There exist a race of blue skinned aliens in the Marvel Universe known as "The Kree," as they've been in a war with another race of aliens with green skin and ridged chins known as "The Skrulls." In the early stages of this war, the Kree established a base on Uranus where they experimented with primitive man by bonding their DNA with that of a race of Godlike aliens known as "The Celestials." These creatures dubbed "InHumans" were created for a dual-purpose:"Living weapons to fight the Skrulls," and "a means for the Kree to prevent their own evolutionary stagnation."


This was not the case when the InHumans were adapted to the Marvel Cinematic universe and introduced in Agents Of S.H.I.E.L.D. In this interpretation a faction of rogue Kree created the Inhumans with Kree DNA. On a side-note, I don't understand why the Kree aren't at war with the Chitauri, whom are what Black Panther's people called the Skrulls in the Ultimate Marvel Universe, but that's a topic for another time.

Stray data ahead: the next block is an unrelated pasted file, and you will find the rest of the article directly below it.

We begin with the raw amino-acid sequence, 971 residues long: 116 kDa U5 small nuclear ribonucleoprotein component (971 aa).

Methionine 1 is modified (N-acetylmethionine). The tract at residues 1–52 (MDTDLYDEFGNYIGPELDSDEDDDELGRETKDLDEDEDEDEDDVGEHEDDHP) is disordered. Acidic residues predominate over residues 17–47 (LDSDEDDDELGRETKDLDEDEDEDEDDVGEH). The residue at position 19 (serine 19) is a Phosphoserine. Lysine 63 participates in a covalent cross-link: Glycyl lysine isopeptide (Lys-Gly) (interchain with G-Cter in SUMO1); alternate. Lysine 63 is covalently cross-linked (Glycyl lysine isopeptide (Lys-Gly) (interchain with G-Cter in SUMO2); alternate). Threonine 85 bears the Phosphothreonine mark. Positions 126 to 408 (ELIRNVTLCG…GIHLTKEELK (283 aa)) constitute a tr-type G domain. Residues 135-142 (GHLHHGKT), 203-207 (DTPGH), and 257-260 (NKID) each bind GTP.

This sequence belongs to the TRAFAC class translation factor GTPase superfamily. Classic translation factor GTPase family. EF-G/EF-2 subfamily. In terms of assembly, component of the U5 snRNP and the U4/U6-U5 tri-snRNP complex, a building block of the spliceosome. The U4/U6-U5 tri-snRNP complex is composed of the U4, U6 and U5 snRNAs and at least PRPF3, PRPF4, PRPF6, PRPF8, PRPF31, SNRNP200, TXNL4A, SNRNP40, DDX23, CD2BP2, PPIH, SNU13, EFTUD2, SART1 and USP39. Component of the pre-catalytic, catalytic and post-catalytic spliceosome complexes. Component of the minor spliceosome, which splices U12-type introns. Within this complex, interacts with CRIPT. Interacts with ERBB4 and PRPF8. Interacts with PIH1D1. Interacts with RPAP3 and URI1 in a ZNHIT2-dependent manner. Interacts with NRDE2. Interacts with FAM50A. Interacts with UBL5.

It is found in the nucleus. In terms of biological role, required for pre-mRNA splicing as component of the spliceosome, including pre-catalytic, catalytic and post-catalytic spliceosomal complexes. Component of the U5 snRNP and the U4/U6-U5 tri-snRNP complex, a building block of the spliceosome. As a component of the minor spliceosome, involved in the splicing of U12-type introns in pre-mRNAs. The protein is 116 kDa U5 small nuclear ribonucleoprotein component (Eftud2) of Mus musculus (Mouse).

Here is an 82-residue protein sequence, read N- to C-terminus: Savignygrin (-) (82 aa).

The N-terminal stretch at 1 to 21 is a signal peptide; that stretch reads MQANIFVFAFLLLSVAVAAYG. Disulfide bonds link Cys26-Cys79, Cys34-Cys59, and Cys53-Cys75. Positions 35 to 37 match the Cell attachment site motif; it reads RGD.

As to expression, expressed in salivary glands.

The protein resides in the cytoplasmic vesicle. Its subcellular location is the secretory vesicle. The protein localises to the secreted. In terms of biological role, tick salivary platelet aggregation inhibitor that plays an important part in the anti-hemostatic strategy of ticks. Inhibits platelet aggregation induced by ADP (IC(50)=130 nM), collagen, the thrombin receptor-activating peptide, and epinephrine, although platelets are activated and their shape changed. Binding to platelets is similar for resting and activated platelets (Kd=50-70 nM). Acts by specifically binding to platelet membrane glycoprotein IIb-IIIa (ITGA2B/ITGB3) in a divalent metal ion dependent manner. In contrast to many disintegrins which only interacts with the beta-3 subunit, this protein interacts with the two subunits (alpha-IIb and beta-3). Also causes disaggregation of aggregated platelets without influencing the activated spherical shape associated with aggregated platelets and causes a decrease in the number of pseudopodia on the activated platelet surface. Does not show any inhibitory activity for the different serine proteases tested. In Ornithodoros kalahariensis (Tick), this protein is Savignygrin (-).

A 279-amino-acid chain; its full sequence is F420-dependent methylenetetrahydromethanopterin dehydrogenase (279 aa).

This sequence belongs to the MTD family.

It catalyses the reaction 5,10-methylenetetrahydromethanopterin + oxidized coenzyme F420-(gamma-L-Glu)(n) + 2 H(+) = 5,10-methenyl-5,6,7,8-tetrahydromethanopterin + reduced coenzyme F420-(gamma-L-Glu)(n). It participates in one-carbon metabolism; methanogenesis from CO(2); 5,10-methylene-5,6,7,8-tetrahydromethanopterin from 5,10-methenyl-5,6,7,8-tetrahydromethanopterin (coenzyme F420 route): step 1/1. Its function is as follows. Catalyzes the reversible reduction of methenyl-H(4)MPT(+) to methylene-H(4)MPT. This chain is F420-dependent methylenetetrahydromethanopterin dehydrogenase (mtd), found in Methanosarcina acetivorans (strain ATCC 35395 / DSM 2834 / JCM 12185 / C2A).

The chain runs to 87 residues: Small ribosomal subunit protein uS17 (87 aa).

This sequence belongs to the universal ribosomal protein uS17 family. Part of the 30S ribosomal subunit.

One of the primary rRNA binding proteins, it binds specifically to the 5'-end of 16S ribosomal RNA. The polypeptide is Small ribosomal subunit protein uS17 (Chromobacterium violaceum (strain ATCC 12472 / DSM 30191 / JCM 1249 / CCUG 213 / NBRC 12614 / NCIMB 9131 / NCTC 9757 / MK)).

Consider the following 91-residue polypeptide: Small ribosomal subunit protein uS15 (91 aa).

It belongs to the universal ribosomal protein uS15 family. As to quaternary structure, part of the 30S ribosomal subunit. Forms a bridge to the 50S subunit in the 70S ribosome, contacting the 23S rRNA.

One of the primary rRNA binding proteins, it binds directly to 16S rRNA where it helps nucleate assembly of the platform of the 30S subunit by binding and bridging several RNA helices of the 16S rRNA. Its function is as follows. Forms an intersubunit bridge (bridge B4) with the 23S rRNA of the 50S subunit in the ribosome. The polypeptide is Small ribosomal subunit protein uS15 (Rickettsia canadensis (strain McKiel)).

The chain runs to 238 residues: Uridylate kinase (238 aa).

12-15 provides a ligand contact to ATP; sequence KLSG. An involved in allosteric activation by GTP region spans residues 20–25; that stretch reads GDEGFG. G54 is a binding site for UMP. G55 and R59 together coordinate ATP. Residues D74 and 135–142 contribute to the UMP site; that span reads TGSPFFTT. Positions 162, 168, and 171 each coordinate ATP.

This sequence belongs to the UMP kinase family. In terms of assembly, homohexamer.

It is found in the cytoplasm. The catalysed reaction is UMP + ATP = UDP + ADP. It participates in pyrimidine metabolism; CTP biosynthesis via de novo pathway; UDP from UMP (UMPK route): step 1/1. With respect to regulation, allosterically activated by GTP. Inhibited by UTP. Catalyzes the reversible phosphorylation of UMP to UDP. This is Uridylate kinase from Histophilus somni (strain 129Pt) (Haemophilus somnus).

Getting back on point, Hive was the first human experimented on by the Kree, as he was a member of the Mayans. This differs drastically from his comic-book counterpart, as in the comics Hive was created by Hydra as collective of parasites that inhabit a human host, and is by no means an Inhuman. However, when Hive was adapted to the Marvel Cinematic Universe, he maintained a good degree of his abilities of which I'll get into when discussing what Hive and Baby have in common.